OK. Let’s see …

How do WordPress themes work?

When you are creating a website, basically you are using an HTML or PHP code to get a web browser to display your content. The traditional site building methods will require:

  • core HTML or PHP files to create the content itself
  • cascading style sheets (CSS files) used to tell the browser how that content should look
  • script files (Javascript, jQuery, etc) used to create interactivity and to add various different features to the given page

It means that every single page must be meticulously written to display the correct HTML, PHP, CSS, etc for everything to work properly. When you want to make some changes, each and every page must be modified individually. Which is boring and time consuming …

The content management systems have changed the situation creating a clear separation between style and content. The style is defined by templates while the content is stored in a database. As I already mentioned earlier, the final outcome visible on the front-end is nothing else, but a dynamic template populated with database entries.

What does it mean? It means that you can change how the content is displayed without actually touching the content itself. And this is the core operating principal of any content management system (WordPress, Drupal, Joomla, Magento, etc) and any WordPress component (themes, plugins, widgets, etc).

Long story short: a WordPress theme is nothing else, but a series of templates, style sheets, and scripts contained within a dedicated folder. When you add a new theme to your WordPress site, the given dedicated folder will be added to the default WordPress theme folder. These template files are included into a hierarchically organized structure (something called WordPress template hierarchy).

Whenever you perform a given action that will create a new database entry, WordPress will identify the corresponding template file in your theme folder in order to generate the proper visual outcome. For example, when you create a new post, WordPress will analyze the regular post template that is associated with your current theme, in order to build up the correct layout, to implement the included formatting rules, etc for your new post. If you choose to create a new sales page, WordPress will identify and use the page template … And so on …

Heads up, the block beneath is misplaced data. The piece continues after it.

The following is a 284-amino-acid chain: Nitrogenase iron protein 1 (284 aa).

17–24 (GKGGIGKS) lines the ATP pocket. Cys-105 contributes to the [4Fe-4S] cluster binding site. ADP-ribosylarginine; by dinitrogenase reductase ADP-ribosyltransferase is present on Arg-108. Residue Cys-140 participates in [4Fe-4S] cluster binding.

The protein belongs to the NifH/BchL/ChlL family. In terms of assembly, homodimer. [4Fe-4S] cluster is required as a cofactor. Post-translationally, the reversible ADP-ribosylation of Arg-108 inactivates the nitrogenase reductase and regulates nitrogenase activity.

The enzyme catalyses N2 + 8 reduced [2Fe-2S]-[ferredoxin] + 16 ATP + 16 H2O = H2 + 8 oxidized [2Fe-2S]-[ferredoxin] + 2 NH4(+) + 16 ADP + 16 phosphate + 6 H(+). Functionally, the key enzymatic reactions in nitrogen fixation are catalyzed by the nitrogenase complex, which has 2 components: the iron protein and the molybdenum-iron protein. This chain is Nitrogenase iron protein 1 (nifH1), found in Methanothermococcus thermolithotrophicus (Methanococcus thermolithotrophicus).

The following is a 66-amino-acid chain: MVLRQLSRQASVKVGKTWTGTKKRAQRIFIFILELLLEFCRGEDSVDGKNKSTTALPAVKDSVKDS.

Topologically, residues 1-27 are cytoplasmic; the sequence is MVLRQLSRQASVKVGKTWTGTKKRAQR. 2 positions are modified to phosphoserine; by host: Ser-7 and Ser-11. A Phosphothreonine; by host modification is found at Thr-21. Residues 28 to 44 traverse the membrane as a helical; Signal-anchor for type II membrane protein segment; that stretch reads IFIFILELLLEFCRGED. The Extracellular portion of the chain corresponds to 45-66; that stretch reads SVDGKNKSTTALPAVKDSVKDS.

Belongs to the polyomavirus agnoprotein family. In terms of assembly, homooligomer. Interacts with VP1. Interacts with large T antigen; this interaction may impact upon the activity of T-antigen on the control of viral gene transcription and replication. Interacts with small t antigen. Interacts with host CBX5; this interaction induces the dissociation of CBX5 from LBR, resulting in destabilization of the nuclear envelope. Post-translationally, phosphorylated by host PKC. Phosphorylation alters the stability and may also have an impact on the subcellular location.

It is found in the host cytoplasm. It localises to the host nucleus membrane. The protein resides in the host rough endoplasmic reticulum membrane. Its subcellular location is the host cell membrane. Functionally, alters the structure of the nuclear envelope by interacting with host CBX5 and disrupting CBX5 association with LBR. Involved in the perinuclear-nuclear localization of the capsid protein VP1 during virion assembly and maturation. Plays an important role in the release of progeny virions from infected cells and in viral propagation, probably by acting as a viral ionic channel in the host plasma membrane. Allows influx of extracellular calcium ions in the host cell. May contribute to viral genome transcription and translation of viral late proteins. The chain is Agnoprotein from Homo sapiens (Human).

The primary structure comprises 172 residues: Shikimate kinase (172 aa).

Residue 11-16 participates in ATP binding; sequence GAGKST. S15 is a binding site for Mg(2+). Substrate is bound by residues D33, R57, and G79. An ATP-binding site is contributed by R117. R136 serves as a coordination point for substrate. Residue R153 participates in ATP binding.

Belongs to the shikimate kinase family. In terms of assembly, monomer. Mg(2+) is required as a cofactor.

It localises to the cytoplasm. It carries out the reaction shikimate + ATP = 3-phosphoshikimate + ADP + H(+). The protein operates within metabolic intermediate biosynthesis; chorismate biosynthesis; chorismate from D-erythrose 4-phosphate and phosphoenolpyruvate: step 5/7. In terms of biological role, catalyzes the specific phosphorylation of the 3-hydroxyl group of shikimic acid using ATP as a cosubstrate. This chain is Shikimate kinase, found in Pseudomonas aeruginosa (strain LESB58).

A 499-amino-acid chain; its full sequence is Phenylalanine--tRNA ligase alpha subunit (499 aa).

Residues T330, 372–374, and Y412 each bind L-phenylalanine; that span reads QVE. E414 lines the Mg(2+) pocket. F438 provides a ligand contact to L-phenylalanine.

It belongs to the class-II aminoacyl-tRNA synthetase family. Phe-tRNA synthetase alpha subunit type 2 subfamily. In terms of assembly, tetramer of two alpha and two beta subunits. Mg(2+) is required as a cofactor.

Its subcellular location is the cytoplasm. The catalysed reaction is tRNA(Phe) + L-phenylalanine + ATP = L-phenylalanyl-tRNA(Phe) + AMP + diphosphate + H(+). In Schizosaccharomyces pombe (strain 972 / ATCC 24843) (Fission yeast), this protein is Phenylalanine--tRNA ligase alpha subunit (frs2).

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Holderbob Premium
What about choosing the best background for my theme?
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smartketeer Premium
What is the question Robert?

You need to find a background image that fits your style. Is a simple choice and you are the only person who has the right to make that decision.
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dowj01 Premium
I’ve certainly learnt a lot from this. Thank you.
Justin
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smartketeer Premium
Glad to hear that Justin!
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lesabre Premium
Thank you Zed
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smartketeer Premium
Thank YOU!
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AlanBenney Premium
great information many thanks for sharing
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smartketeer Premium
Many thanks for reading!
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Chrissies Premium
This is really helpful. I wish I had been able to read this before ever choosing a theme!
For most beginners, the choice of theme is probably a bit "pot-luck"!!
Many thanks for this training :)
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smartketeer Premium
Thanks for your time and your feedback Chrissie!
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